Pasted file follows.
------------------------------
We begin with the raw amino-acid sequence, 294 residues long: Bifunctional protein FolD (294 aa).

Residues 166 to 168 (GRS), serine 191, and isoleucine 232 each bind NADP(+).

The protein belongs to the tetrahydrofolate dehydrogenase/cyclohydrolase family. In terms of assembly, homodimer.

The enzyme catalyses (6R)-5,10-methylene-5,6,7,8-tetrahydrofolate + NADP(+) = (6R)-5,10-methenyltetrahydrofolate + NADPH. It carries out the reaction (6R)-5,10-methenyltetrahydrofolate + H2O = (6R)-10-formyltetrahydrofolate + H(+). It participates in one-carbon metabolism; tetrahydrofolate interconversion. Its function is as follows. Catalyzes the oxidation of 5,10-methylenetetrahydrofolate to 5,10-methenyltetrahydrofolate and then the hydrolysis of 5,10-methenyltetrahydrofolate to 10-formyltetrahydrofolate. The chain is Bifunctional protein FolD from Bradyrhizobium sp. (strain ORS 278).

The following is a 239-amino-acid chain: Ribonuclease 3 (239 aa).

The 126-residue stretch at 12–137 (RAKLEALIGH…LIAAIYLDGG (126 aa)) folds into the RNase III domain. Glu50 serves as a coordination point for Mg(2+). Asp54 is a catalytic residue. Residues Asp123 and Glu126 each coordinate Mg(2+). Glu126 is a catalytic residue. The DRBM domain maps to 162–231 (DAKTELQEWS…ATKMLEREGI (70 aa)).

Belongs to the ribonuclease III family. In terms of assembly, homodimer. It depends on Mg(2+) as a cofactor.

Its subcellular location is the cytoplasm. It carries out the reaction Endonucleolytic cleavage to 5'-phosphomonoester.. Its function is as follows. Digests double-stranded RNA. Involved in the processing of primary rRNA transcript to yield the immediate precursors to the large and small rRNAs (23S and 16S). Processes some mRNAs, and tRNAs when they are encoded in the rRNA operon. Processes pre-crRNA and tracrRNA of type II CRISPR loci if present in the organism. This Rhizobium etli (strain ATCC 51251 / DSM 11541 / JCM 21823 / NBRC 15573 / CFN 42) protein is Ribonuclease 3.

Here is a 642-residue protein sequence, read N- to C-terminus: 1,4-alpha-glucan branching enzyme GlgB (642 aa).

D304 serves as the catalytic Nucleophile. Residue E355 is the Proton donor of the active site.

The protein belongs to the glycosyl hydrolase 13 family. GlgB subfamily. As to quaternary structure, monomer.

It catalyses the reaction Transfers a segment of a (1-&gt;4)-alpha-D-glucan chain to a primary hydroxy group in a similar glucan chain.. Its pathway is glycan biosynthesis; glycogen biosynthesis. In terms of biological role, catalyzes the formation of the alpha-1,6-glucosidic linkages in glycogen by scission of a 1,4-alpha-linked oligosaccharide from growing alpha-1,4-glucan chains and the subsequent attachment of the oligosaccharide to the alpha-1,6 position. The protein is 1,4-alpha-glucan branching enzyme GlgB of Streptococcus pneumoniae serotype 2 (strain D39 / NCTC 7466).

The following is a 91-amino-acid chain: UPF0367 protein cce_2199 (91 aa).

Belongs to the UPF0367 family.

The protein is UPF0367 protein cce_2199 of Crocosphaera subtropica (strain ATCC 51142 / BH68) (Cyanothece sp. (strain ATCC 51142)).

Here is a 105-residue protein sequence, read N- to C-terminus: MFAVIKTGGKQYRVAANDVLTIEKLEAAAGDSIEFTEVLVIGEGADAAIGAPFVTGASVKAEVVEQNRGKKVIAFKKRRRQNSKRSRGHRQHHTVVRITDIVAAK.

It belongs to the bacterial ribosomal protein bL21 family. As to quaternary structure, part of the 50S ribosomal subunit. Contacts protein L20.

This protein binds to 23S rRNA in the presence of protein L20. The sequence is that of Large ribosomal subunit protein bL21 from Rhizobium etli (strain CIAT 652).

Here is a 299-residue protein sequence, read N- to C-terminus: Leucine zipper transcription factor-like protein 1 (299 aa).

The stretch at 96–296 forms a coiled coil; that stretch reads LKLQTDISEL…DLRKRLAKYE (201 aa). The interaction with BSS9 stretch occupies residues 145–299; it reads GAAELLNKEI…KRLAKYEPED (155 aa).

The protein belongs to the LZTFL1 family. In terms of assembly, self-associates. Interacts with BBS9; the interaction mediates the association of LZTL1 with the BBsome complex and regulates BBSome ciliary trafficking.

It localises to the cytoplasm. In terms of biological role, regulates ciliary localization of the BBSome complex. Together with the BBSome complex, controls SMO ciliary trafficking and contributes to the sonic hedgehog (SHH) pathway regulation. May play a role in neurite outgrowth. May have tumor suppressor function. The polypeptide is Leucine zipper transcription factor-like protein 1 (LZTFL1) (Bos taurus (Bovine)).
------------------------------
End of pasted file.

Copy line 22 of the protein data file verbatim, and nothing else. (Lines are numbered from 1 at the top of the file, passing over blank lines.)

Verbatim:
It localises to the cytoplasm. In terms of biological role, regulates ciliary localization of the BBSome complex. Together with the BBSome complex, controls SMO ciliary trafficking and contributes to the sonic hedgehog (SHH) pathway regulation. May play a role in neurite outgrowth. May have tumor suppressor function. The polypeptide is Leucine zipper transcription factor-like protein 1 (LZTFL1) (Bos taurus (Bovine)).